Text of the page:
Carbonaceous aerosols, especially black carbon, are important climate change drivers due to their light-absorbing nature. OC was earlier understood to be only light scattering, but recent reports suggest that OC also absorbs light in the near-UV-visible wavelengths, these are called brown carbon particles (BrC) (Andreae and Gelencsér, 2006). There are several studies on atmospheric BrC but very limited studies on its emission from biomass fuel burning. Xie et al. (2018) measured light absorption from organic carbon particles and their variability from emissions of different fuels (red oak, charcoal, and kerosene) burned in cookstoves (in a lab setting) using methanol extracts of PM. They calculated the mass absorption cross-section (MAC) values for wood to be higher than other fuels. Meanwhile, Pandey et al. (2016) measured the light absorption of aerosol emitted from four different fuel types (firewood, agricultural residue, dung cake, and coal cake) collected from indoor households. These were done using PM collected on Teflon filters in a double integrating sphere UV-Visible spectrophotometer instrument. The estimated MAC values were 0.1 m2 g1 at 550 nm and 3.1 m2 g1 at 350 nm.

The International Agency for Research on Cancer has categorised indoor biomass smoke as a possible (Group 2a) human carcinogen (2010). Cooking with solid fuel is related to various health effects in women and children, including chronic and acute respiratory conditions (Bruce et al., 2015), inflammation of the airways, pulmonary dysfunction, and reduced antioxidant defence (Arbex et al., 2004; Banerjee et al., 2012; Oluwole et al., 2013; Mukherjee et al., 2014; Gupta et al., 2016). These are accountable for approximately 4 million premature deaths annually (Lim et al., 2012). The inhaled PM can potentially produce or catalyse oxidative reactions (i.e., particle oxidative potential or OP) via the generation of reactive oxygen species and free radicals, and deplete the antioxidant enzymes (Kelly, 2003; Borm et al., 2007; Saffari et al., 2014). The measurement of the OP of PM provides insight into the cumulative effect of PM properties like size, surface, and chemical constituents viz., metals and organics, and thus is a metric for studying the integrated effect of PM toxicity – providing a biologically relevant index of activity. Thus, the oxidative potential of PM is proposed to be a better metric for PM toxicity rather than PM mass and has now gained great importance for the assessment of the toxicity of PM sources (Kurmi et al., 2013; Charrier and Anastasio, 2012; Fushimi et al., 2017). However, only a limited number of studies have investigated the oxidative potential of aerosol emissions from biomass combustion (Kurmi et al., 2013; Jin et al., 2016). Jin et al. (2016) reported that the PM from biomass origins including straw and wood burning and cigarette smoking induced stronger oxidative stress than PM from diesel, coal, and ambient air. Mudway et al. (2005) reported highly oxidizing PM emissions from traditional stoves using cow dung, that were larger than diesel, fly ash, and emissions. Similarly, PM emissions from biomass-based cooking in rural Nepal also exhibited large OP (Kurmi et al., 2013). Rehman et al. (2011) conducted field measurements within rural households using solid biomass for cooking, as well as in the ambient air within the Indo-Gangetic-Plains region of India. They reported peak concentrations of BC (up to 1000 µg m−3) during the early morning and early evening hours, aligning with the cooking activity periods. They reported median values were as high as 60 µg m−3 indoors and 30 µg m−3 outdoors. Few other studies have also reported high BC emissions due to biomass cooking events (Dumka et al., 2019; Pandey et al., 2017; Tobler et al., 2020).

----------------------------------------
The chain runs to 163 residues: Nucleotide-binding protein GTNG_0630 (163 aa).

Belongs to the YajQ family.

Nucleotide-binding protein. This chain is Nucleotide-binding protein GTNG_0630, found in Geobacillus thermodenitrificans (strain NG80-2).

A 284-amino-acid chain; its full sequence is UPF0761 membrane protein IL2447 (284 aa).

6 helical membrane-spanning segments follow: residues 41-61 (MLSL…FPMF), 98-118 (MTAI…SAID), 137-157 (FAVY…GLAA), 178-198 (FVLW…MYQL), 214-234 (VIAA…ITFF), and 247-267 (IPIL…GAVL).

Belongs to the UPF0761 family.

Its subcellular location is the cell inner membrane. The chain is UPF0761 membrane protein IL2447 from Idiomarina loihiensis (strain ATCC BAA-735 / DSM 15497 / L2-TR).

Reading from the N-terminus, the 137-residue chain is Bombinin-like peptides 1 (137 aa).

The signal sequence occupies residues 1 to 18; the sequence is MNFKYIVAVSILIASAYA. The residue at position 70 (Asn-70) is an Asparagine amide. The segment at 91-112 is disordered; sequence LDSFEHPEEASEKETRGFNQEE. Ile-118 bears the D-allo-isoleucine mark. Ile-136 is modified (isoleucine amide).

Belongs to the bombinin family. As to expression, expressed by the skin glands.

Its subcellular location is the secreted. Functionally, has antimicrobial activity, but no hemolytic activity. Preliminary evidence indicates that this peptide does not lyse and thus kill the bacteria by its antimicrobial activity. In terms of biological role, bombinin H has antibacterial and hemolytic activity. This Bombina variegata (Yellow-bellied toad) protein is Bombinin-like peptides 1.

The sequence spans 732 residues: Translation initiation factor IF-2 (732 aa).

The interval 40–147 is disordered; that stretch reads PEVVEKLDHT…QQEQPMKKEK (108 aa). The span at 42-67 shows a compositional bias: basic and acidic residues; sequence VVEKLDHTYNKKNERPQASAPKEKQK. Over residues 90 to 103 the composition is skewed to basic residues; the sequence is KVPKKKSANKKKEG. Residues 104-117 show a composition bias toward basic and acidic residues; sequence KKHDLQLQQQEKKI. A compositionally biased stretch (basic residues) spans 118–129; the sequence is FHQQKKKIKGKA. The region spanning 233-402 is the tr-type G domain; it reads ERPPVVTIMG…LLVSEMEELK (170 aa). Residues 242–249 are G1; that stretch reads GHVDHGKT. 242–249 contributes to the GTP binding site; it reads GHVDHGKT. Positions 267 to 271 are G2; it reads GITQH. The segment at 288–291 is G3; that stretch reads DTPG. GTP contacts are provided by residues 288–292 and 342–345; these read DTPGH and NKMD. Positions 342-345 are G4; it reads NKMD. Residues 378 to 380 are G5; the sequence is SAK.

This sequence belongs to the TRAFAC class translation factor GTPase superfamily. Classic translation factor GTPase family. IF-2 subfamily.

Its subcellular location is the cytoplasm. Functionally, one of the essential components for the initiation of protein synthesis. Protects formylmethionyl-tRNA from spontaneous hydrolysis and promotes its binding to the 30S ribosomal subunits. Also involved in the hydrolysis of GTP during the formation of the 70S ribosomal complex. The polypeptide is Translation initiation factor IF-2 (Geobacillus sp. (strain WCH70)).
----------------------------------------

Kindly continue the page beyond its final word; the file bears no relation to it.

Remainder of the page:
There is a lack of studies that have measured the oxidative potential of PM from biomass-based cooking in rural households, and its association with the chemical and optical properties of PM. To our best knowledge, none have measured the same for actual cooking conditions on the field. Moreover, most of the studies in rural areas have focused on indoor kitchen environments only, and outdoor air pollution characterization is largely not undertaken. Thus, the aim of this study is (a) to measure the OP of fine particles collected from emissions of solid biomass fuel combustion for cooking and its comparison with rural outdoor levels; (b) to characterise PM chemical composition and optical properties for different biomass cooking fuels; (c) to investigate the association of different chemical and optical components of PM on free radical generation and its oxidative potential (d) to estimate the effect of biomass smoke exposure on health.